Smartcuts: How Hackers, Innovators, and Icons Accelerate Success is a book about the power of lateral thinking- solving problems through an indirect or creative approach. “Smartcuts” means sustainable success achieved through smart work. This is different than “shortcuts”, which are rapid, but short term gains. Ultimately the book outlines 9 key ideas, that lead up to the concept of “10x thinking”.
#1 Hacking the Ladder
Find sideways paths, like the warp pipes in Super Mario that allows someone to beat the game in seconds, not hours.
#2 Train with Masters
Find mentors, and/or study the greats. Shoe designer Dwayne Edwards stole discarded shoes so he could study and draw the designs. This helped him develop the ability to notice tiny design details in shoes.
#3 Rapid Feedback
Rapid feedback accelerates learning. This has been critical to a lot of companies that have a website as their main product. In this book, the example of Upworthy illustrates the point. Turn work into rapid scientific experiments, and depersonalized feedback.
Tools and technology that people can buid off of. a platform “amplifies the effort and teaches skills in the process of using it.“ Key example: development of Ruby on Rails as a programming language.
Platforms are how Twitter could build Twitter in mere days while running a separate company. And Platforms are why Finland made all its teachers get a Master’s degrees and its students learn with hands-on tools that made learning better.
#5 Catching waves
The world’s best surfers arrive at the beach hours before a competition and stare at the ocean. This is a valuable metaphor for a lot of things in business and life.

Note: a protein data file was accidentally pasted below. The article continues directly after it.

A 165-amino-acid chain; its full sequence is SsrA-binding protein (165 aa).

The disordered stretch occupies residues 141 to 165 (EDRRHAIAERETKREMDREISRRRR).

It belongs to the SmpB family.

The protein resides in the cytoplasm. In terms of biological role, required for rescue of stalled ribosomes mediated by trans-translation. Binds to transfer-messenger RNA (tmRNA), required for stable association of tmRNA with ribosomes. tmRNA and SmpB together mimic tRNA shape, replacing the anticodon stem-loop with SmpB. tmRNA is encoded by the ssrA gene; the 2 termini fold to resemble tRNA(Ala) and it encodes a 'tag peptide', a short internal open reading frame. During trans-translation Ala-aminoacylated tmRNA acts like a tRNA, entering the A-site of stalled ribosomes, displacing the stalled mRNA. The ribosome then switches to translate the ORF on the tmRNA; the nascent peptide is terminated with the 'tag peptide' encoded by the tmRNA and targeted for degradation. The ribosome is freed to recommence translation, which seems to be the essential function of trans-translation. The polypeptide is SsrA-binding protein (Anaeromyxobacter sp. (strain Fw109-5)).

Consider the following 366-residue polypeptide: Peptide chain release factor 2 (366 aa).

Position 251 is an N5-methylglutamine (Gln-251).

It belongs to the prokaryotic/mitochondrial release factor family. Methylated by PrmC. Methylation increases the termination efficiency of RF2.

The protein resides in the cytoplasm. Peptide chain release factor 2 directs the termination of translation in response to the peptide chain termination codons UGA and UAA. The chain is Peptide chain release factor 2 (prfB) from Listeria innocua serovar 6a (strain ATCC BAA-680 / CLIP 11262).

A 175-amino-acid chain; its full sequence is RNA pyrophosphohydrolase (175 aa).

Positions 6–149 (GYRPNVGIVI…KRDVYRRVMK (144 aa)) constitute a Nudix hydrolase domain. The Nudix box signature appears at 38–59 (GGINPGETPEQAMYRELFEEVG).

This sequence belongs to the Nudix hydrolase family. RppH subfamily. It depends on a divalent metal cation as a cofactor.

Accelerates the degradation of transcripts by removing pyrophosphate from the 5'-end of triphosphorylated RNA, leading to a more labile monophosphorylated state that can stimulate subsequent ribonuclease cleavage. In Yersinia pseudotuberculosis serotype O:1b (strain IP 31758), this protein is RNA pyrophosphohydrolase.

“Intuition is the result of nonconscious pattern recognition,” ….. However, research shows, that we can also see patterns just as well by deliberately looking for them. Deliberate pattern spotting can compensate for experience. “but often people don’t even try it”
Budgeted Experimentation helps business avoid being disrupted, by helping them harness waves on which younger competitors might otherwise used to ride past them. Its helped companies like Google, 3M, Flickr, Conde Nast, and NPR remain innovative even as peer companies plateaued. In contrast, companies that are too focused on defending their current business practice and to fearful to experiment often get overtaken.
Key example of what to avoid: Kodak
Key example: Che Guevera taking control of the radio, using it as a way of promoting Castro’s revolution to a much wider audience than otherwise possible.
Build up potential energy, and amplify unexpected opportunities.
The key feature of disruptively innovative products is cost savings(either time or money). But the key ingredient behind the scenes of every disruptive product is simplification.
Examples, email, USB Drives, Cars.(Henry Ford kept complexity under the hood).
Key example: Sherlock Holmes. He focused on what he needed to know, knowing how to figure out what he didn’t know, and forgetting about everything else.
#9 10x thinking
This quote from Astro Teller is key:
Its often easier to make something 10 times better than it is to make it 10 percent better…. In order to get really big improvements you usually have to start over in one or more ways. You have to break some of the basic assumptions and, of course, you can’t know ahead of time. Its by definition counter intuitive.
This means getting to first principles. 10x thinking forces you to come up with smartcuts.
10x thinking is probably now essential for survival in the modern economy.
Most innovation inside industries and companies today focuses on making faster horses, not automobiles.
This is why the innovator’s dilemma destroy’s so many companies. What replaces them is something better. Creative destruction is a beautiful thing.